Linda Valdez: Civil-rights activist Cesar Chavez ended a hunger strike in Phoenix 45 years ago with words we should repeat today.
The mimeograph-blue words on yellowing paper are as fresh as a pre-dawn breeze.
“It is possible to become discouraged about the injustice in we see everywhere. But God did not promise us that the world would be humane and just. He gives us the gift of life and allows us to choose the way we will use our limited time on this earth.
“It is an awesome opportunity.”
Forty-five years ago this month, Cesar Chavez ended his hunger strike in Phoenix with a statement that included those words.
Arizona has deep liberal roots
It reflects the deep faith and liberal traditions on which so much of Arizona’s progress toward justice is founded.
Arizona is called a conservative state. For now.
But like saguaros rising above a harsh and unwelcoming desert, those who work for the people are the sentinels of social justice.
I was recently reminded of this at a celebration of what would have been the 100th birthday of Dr. Augusto Ortiz, who was Chavez’s physician during the labor leader’s 1972 hunger strike.
Dr. Ortiz’s widow Martha Ortiz, who is my friend, is a 90-something dynamo who still walks the long road for equality, access to medical care, education, living wages.
The work, she says, is not done.
A message for today's weary
Many people who are younger and stronger than this tiny woman see only monumental obstacles. The Republican stranglehold on our state and our nation makes it hard to catch your breath.
Chavez’s 1972 message speaks to that:
“Our opponents in the agriculture industry are very powerful . . . but we have another kind of power that comes from the justice of our cause. So long as we are willing to sacrifice for that cause, so long as we persist in non-violence and work to spread the message of our struggle . . . in the end we will overcome. It can be done. We know it can be done.”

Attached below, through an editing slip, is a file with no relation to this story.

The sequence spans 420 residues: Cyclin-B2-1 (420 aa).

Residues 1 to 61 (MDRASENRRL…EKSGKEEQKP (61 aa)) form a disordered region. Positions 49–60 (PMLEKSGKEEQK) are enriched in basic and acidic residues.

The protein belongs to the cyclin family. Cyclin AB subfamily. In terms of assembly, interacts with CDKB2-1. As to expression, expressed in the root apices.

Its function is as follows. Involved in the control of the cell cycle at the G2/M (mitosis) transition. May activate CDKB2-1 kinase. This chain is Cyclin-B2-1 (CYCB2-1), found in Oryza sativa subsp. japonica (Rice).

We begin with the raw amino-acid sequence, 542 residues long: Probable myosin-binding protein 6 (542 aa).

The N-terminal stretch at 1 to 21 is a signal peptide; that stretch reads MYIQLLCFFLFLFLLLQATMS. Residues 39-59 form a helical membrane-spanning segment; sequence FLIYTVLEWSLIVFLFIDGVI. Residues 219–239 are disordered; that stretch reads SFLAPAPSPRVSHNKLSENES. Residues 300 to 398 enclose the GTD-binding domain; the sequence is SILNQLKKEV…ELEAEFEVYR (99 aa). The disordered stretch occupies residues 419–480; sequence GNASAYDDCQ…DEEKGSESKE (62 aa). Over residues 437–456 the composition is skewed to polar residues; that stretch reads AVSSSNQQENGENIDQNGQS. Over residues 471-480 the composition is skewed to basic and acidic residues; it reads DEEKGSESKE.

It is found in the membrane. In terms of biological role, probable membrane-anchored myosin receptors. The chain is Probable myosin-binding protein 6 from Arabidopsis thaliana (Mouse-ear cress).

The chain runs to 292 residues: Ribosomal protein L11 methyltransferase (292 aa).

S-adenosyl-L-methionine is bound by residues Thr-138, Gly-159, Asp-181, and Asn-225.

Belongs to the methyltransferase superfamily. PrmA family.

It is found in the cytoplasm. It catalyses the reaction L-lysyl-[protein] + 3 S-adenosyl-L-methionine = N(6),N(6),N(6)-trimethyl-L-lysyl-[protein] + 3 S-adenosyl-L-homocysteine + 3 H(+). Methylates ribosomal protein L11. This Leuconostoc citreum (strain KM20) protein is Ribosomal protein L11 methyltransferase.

They outlawed a tool of 'torture'
Martha Ortiz brought a short-handled hoe to the celebration of her husband’s birthday.
She also brought some X-rays of people whose spines were damaged from stooping over that tool all day in the fields. Dr. Ortiz used used those X-rays to argue for banning the short-handled hoe, which Chavez called “torture.” Eventually, they were banned.
For many years, Martha and her husband served the medically underserved in a mobile medical unit operated out of the University of Arizona Center for Rural Health.
The rural health office was founded by the late state Sen. Andy Nichols, whose use of the Arizona’s initiative process led to a significant expansion of the Arizona Health Care Cost Containment System, which serves the poor and the working poor in Arizona.
His widow, Ann Nichols, was at the party for Dr. Ortiz.
Our struggle now is nothing new
Tucson Mayor Jonathan Rothschild gave a proclamation. Tucson City Councilman Steve Kozachik gave a speech. So did Tucson attorney Barry Kirschner, who brought the yellowed paper with Chavez’s words.
The event was a celebration of Arizona’s long history of liberal resistance.
It’s important to remember that history in these discouraging times.
It’s important to remember that the struggle is not new.
Chavez’s 1972 hunger strike was in response to a ban on farmworker strikes that was signed into law by Republican Gov. Jack Williams.
At the end of his fast, Chavez said, "I am weak in my body, but I feel very strong in my spirit." He cautioned against one of the hazards facing those who bang their heads against the walls of power:
“God give us the strength and patience to do it without bitterness so that we can win both our friends and opponents to the cause of justice.”
Without bitterness. And without rest. That's the legacy and the lesson.